US Army financial counselor admits to defrauding millions from Gold Star families: DOJ

NEW YORK — A former financial counselor for the United States Army pleaded guilty to defrauding the families of fallen servicemembers out of life insurance payments, the U.S. attorney's office announced Tuesday.

Gold Star family members are the immediate beneficiaries of servicemembers who have died in active-duty military service and are entitled to a $100,000 payment and the servicemember's life insurance of up to $400,000, according to the organization.

Caz Craffy, from Colts Neck, New Jersey, pleaded guilty to obtaining more than $9.9 million from several Gold Star families to invest in accounts managed by Craffy in his private capacity without the families' authorization, according to prosecutors.

Craffy was a civilian employee of the U.S. Army, working as a financial counselor with the Casualty Assistance Office, but he was also a major in the U.S. Army Reserves, where he has been enlisted since 2003, prosecutors said.

From May 2018 to November 2022, the Gold Star family accounts suffered more than $3.7 million in losses and Craffy made more than $1.4 million in commissions, according to prosecutors.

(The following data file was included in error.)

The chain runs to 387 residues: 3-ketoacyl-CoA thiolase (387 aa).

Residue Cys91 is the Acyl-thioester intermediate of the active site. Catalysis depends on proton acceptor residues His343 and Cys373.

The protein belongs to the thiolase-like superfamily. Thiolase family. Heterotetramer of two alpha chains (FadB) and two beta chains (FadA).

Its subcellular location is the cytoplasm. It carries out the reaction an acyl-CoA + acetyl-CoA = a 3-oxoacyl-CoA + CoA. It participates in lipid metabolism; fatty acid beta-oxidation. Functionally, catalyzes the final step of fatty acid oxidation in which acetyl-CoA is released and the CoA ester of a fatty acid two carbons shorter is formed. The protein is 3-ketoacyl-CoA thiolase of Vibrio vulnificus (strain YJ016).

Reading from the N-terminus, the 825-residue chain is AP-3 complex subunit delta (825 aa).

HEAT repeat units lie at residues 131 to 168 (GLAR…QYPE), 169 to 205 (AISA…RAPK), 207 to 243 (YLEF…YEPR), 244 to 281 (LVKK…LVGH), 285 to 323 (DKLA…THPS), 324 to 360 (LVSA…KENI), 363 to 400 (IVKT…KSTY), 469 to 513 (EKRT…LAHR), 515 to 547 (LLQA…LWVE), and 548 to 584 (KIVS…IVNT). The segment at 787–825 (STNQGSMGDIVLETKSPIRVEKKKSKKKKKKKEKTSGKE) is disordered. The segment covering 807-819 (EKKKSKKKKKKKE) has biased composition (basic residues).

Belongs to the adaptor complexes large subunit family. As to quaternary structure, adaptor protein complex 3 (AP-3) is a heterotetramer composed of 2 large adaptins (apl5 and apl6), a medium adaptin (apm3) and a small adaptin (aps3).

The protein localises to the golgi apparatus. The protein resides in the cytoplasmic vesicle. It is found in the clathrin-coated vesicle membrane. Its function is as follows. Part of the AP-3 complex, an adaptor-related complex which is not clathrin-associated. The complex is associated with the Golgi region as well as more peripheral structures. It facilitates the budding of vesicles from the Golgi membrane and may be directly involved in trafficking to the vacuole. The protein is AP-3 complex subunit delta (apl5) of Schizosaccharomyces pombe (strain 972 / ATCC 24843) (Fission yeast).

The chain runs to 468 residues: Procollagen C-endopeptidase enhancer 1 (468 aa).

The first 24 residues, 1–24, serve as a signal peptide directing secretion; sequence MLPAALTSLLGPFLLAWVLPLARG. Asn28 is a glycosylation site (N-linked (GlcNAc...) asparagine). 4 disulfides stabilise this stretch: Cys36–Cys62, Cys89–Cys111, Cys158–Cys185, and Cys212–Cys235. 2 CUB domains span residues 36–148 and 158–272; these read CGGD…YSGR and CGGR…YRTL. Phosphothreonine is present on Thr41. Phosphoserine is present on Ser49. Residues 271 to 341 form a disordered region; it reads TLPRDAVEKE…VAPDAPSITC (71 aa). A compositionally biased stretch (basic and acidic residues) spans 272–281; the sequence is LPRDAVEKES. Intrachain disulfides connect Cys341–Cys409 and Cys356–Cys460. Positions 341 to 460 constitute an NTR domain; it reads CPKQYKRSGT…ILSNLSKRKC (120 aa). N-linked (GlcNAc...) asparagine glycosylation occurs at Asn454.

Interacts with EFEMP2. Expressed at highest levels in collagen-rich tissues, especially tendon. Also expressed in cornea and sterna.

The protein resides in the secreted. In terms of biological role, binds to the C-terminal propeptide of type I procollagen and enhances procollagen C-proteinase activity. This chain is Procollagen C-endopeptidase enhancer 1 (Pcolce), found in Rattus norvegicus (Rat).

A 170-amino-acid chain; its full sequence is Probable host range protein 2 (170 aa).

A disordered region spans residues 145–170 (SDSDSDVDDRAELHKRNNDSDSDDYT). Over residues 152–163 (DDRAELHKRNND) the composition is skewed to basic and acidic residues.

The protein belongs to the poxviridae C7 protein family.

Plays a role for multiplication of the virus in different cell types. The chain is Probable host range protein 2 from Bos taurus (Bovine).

"Those who target and steal from the families of fallen American servicemembers will be held accountable for their crimes," Attorney General Merrick Garland said in the press release.

"Nothing can undo the enormous loss that Gold Star families have suffered, but the Justice Department is committed to doing everything in our power to protect them from further harm," Garland said.

On Tuesday, Craffy pleaded guilty to 10 counts, including six counts of wire fraud and one count each of securities fraud, making false statements in a loan application, committing acts affecting a personal financial interest and making false statements to a federal agency, according to the New Jersey U.S. Attorney's Office's press release.

"Caz Craffy admitted today that he brazenly took advantage of his role as an Army financial counselor to prey upon families of our fallen service members, at their most vulnerable moment, using lies and deception," U.S. Attorney Philip R. Sellinger said in the press release.

"These Gold Star families have laid the dearest sacrifice on the altar of freedom. And they deserve our utmost respect and compassion, as well as some small measure of financial security from a grateful nation," Sellinger said.

Craffy entered his plea before U.S. District Judge Georgette Castner in Trenton, New Jersey and is scheduled for sentencing on Aug. 21.

Craffy's plea agreement calls for a prison sentence of eight to 10 years, according to prosecutors, and the restitution amount will be announced during his sentencing.

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